Chapter

. Japan as Earthquake Nation

Gregory Clancey

in Earthquake Nation

Published by University of California Press

Published in print January 2006 | ISBN: 9780520246072
Published online March 2012 | e-ISBN: 9780520932296 | DOI: http://dx.doi.org/10.1525/california/9780520246072.003.0007
. Japan as Earthquake Nation

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In the immediate aftermath of the Nōbi earthquake, seismology commanded state patronage as a science of aftershock. The Imperial Earthquake Investigation Committee (IEIC), the first interdisciplinary scientific research body established by the Meiji state, was a direct result of the Nōbi earthquake, and would oversee one of the most high-profile Japanese science projects of the Meiji and Taishō eras. Despite Japan's reputation as an earthquake country and the financial resources of the IEIC, Japan still did not become, in the first decade of the twentieth century, the undisputed center of world seismology. The reason was that certain astronomical instruments owned by the German physicist Ernst von Rebeur-Paschwitz, but based on the principle of James Ewing's original seismograph, had become so sensitive by the late 1880s that waves from the relatively strong Kumamoto (Japan) earthquake of 1889 were faintly registered at his laboratory in Potsdam.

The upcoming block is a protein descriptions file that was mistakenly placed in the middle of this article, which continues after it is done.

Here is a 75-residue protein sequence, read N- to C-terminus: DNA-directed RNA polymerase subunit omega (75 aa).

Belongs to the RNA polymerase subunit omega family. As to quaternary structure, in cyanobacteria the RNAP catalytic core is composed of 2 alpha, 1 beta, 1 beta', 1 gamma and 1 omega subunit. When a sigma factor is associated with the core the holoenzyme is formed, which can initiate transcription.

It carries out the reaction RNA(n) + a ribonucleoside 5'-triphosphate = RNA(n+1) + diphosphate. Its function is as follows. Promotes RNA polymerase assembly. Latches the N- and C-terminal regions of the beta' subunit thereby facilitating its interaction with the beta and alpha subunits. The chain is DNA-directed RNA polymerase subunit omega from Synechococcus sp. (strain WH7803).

Keywords: aftershock; Nōbi earthquake; seismology; Meiji state; Ernst von Rebeur-Paschwitz

Chapter.  11557 words.  Illustrated.

Subjects: Asian History

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